I’ll admit when I first came across Miroslav Volf’s book Allah: A Christian Response during one of my weekend library trips his book didn’t look that appealing. After spending the last the last three or four years reading a host of books on comparative religion, in addition to already possessing huge and embarrassingly unread collection of those same kind of books as part of my own personal library I’m not really sure why I decided to grab Allah: A Christian Response as I was heading towards the checkout line. But after burning through his book in what seemed like no time at all I was very happy I grabbed it. Volf has produced an interesting but above all readable attempt to find common theological ground between Christianity and Islam.
Volf, currently a professor of theology at Yale as well as a leader in the areas of workplace spirituality and conflict resolution, uses his recently published book Islam: A Christian Response as a vehicle in seeking out the common ground between normative, (and normative is key because Volf automatically discounts the views of both religion’s extremists), Christianity and Islam by examining in-depth the core beliefs of the two Abrahamic faiths. Thankfully, Volf does this not only systematically, but using language that is accessible to nontheologians like myself. By examining the writings of Church fathers such as Nicholas of Cusa and Martin Luther when they themselves discussed at length and in-depth the perceived differences as well similarities between the two religions, Volf is able to place his search for interfaith common ground in a deeper historical context. To Volf it’s imperative to look at the two religion’s beliefs at the most basic level if we are to achieve any sort of interreligious respect, let alone harmony.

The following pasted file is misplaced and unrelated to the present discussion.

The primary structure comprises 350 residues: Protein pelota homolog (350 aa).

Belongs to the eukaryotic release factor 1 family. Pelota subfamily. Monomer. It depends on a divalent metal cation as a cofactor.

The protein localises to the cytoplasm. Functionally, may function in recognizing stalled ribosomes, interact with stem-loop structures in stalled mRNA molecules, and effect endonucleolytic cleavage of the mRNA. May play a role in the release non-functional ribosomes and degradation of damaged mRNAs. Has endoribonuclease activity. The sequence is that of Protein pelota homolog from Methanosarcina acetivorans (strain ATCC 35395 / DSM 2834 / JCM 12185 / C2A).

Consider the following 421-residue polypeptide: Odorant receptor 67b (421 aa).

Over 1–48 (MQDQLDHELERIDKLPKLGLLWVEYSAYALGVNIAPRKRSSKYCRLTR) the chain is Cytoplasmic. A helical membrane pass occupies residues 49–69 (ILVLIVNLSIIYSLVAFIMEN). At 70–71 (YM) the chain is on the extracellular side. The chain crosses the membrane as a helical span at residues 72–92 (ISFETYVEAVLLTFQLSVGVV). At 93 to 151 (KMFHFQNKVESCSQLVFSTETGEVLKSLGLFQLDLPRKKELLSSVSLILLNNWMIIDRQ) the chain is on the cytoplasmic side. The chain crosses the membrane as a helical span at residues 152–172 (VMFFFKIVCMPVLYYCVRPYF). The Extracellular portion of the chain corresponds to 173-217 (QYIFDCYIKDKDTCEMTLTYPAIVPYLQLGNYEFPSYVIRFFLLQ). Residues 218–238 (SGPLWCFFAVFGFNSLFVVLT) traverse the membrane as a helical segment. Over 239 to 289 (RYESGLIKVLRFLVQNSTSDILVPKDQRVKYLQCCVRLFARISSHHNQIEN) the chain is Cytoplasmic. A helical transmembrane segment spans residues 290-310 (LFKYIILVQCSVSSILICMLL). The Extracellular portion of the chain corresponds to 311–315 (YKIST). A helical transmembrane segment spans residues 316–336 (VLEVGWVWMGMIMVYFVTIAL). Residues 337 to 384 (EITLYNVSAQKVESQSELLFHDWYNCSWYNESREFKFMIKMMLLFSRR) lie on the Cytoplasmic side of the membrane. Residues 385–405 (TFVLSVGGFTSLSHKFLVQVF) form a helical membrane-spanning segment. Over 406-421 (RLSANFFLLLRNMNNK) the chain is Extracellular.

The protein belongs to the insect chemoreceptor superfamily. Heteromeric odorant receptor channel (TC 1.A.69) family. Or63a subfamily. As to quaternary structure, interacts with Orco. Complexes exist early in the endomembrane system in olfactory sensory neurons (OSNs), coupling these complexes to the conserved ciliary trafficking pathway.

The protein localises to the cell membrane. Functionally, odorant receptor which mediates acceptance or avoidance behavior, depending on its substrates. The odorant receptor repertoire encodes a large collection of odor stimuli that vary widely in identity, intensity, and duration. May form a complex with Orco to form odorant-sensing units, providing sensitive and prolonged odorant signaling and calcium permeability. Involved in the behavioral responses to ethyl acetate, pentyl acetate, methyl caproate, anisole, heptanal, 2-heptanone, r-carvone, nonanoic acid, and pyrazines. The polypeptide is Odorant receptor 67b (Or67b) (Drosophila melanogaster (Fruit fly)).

In assessing Volf’s arguments, one must remember just as beauty is in the eye of the beholder, so interpretation is also an individual matter. In reading what Volf has to say about such potentially divisive concepts as the Trinity, the Incarnation, in addition to the finality and primacy of Muhammad’s anointed role as Prophet, I’m respectfully struck by the Volf’s creative interpretation when it comes to these ecumenical “deal-breakers”. In doing so, Allah: A Christian Response is just as much a commentary on the religion of Christianity as it is on the religion of Islam.
Like I said at the start, I was pleasantly surprised with Volf’s ability to discuss such lofty and arcane subject matter in language accessible to those outside academic and theological circles. While I had a few minor disagreements with his discussion at the end of the book regarding the Danish cartoon controversy, (in a nutshell, I don’t think freedom of expression should automatically be trumped by religious sensitivities), I thought Allah: A Christian Response is a very good book and quite suitable for readers interested in exploring the differences and above all the similarities between the two great religions.